Data Science Practitioners
Public domain photo from Unsplash
Author: Amanda Andrei
In earlier posts, my colleagues and I discussed defining, applying, and coordinating data science at MITRE, as well as the technical and cultural challenges that data scientists and teams encounter. I had the chance to talk to several practitioners at MITRE and learned about whether they see themselves as data scientists (or not), overarching perspectives they bring to their everyday work, and concepts that niggle their brains.
“Do you see yourself as a data scientist?”
I received an array of answers on this question, which is telling of the diversity and complexity within this emerging field.
“You know what, I don’t,” explains Imanuel Portalatin, an engineer from the Department of Data Engineering and Biometrics. “I’m more a multidisciplinary systems engineer really focused on data.” Starting out as a software engineer contractor for the Department of Defense, Portalatin worked more and more on modeling real world data for the military, eventually earning a masters in systems engineering and transitioning to MITRE. “I like to leverage data science techniques,” Portalatin explains. “We’ve proposed different projects, all aimed at: how do we facilitate these super algorithms to come up with cool solutions?”
For another perspective, Tony Donadio from the Department of Data Analytics describes himself as an “aspirational data scientist.” “I’ve been with MITRE for a long time and done many different things,” he explains. “This is a role that I’m growing into by leveraging skills from my previous work.” Donadio has a math and physics background from over a decade with MITRE’s Quantum Information Science Group. He also has a background in data visualization, and has brought those skills to bear on multiple assignments.
And when I asked Mike Shea, an engineer from the Global Operations Division, about whether he considered himself a data scientist or not, he burst out laughing. “I’ve often referred to myself as a champion of excel pivot tables,” he joked. “Data munger, that’s not so bad. I could live with that. Okay, data wrangler. Kind of has an Old West vibe to it.” When the laughter subsided, Shea explained that while he may use data science techniques, it’s usually the more simple ones – which often get good results within the time and cost frames.
Bringing Simplicity and Creativity to Data Science
One of Shea’s projects involved working for a customer who, every day, receives tens of thousands of unstructured text documents – a document that is not organized in a pre-defined manner and has irregularities that makes it difficult for a computer to parse. Even the metadata – the data that describes the other data, such as tags on the document – was inaccurate. Where to even start?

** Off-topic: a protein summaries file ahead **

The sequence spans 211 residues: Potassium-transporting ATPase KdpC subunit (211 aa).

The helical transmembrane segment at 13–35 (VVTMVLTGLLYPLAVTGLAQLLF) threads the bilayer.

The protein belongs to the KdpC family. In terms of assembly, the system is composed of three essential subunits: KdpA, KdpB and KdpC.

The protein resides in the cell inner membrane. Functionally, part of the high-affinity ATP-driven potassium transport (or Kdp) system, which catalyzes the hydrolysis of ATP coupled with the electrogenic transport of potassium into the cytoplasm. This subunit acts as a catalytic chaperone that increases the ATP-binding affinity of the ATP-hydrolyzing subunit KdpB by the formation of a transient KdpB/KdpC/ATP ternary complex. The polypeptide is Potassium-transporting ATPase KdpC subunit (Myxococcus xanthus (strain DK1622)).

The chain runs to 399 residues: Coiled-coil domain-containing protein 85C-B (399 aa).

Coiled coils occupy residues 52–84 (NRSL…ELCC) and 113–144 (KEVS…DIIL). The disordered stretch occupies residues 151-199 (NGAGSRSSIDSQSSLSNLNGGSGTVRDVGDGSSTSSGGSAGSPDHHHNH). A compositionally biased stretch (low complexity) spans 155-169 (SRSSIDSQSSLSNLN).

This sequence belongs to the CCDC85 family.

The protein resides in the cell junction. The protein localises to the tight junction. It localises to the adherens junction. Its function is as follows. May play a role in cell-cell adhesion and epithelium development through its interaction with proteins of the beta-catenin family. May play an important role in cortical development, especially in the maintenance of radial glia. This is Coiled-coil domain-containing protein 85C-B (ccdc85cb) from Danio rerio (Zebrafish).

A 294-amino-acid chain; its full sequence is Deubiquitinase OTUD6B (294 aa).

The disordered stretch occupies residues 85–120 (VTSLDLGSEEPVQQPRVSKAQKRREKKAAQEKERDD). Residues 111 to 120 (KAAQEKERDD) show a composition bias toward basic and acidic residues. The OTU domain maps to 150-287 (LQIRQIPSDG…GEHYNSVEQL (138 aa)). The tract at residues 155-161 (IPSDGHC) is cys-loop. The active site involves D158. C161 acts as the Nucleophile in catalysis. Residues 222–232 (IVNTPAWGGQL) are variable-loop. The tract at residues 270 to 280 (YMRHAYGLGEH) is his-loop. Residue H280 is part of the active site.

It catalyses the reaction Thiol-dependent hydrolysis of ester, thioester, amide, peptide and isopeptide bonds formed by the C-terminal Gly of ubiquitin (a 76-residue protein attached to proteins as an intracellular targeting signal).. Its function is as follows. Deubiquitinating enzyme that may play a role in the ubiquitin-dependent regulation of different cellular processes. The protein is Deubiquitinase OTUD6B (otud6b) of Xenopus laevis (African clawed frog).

The team observed that every document had a title with text that could identify the document type, so they began parsing the title and using basic pattern matching to identify the documents. “This isn’t space age deep neural net stuff,” Shea explains, “these are low-level sorts of things – metadata analysis and basic pattern matching.” But as a result, they found that 20 percent of the data were redundant and could be removed. They also found that, likely, another 20 percent could be passed up for further processing. Upon telling the sponsors, they found that they did not need to collect that data anymore, which reduced the data ingestion by nearly half – a huge save for resources! “I’ve found that the simplest things we do often result in the best output,” notes Shea. “Just parsing the title had a huge impact for our sponsors.”
Similarly, Portalatin stresses the need to have simple yet deep comprehension for users of the data. Some of his current projects involve automating tools in the cloud – the software and services running on the Internet – and developing natural language processing tools to help analysts. “There’s a danger in data science: we can come up with all these visualizations or statistical analyses, but if they don’t make sense to the user or help them in their mission, then what use are they? It’s tricky because you want to highlight all the complexity, but at the same time, users have to know this stuff isn’t magic.”
Donadio also acknowledges the difficulty in visualizing complex data and suggests bringing an artistic creativity to the scientific creativity of data science. “The best software engineering and analysis is the result of a creative process,” Donadio relates. “It’s not just numbers and algorithms. Visualization is often about thinking, and trying to get people to see things, in a new and sometimes more intuitive way.” This approach to combining art and science especially came into play with one of Donadio’s recent projects that combined gaming and data collection for the purposes of improving quality of life for children with cerebral palsy – which we’ll dive into more in an upcoming post.
In the next series of posts focused on applications in data science, we’ll take a look at Donadio’s project, as well as chat with Portalatin about his research interests in anti-fragility, and with Shea about his questions on relevance and anomalies.
Amanda Andrei is a computational social scientist in the Department of Cognitive Sciences and Artificial Intelligence. She specializes in social media analysis, designing innovative spaces, and writing articles on cool subjects.
Applications in Data Science: Relevance and Anomalies
Technical Challenges in Data Science
Defining, Applying, and Coordinating Data Science at MITRE
Rising to the Challenge: Countering Unauthorized Unmanned Aircraft Systems
Mistakes and Transcendent Paradoxes: Dr. Peter Senge Talks on Cultivating Learning Organizations
MITRE Hackathon Examines Impact of Emerging Mobile Technologies
Digital Notebooks for Emergency First Responders
Managing Knowledge Through Systems Visioneering
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